Self-report benefits of Tai Chi practice by older adults

Author: Kutner NG//Barnhart H//Wolf SL//McNeely E////
Department of Rehabilitation Medicine, School of Medicine, Emory University, Atlanta, Georgia, USA
Conference/Journal: J Gerontol B Psychol Sci Soc Sci
Date published: 1997
Other: Volume ID: 52 , Issue ID: 5 , Pages: P242-6 , Special Notes: linical Trial Randomized Controlled Trial , Word Count: 143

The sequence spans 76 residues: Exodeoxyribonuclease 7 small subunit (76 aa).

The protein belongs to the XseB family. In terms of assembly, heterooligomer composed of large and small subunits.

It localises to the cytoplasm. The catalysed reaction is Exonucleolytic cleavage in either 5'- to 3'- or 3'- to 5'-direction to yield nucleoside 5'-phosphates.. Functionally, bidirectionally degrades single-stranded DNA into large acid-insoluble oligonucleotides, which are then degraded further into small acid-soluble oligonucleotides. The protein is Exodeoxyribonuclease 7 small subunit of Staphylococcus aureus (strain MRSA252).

Older persons who are willing to begin exercise programs are often not willing to continue them. At the Atlanta FICSIT (Frailty and Injuries: Cooperative Studies of Intervention Techniques) site, individuals aged 70+ were randomized to Tai Chi (TC), individualized balance training (BT), and exercise control education (ED) groups for 15 weeks. In a follow-up assessment 4 months post-intervention, 130 subjects responded to exit interview questions asking about perceived benefits of participation. Both TC and BT subjects reported increased confidence in balance and movement, but only TC subjects reported that their daily activities and their overall life had been affected; many of these subjects had changed their normal physical activity to incorporate ongoing TC practice. The data suggest that when mental as well as physical control is perceived to be enhanced, with a generalized sense of improvement in overall well-being, older persons' motivation to continue exercising also increases.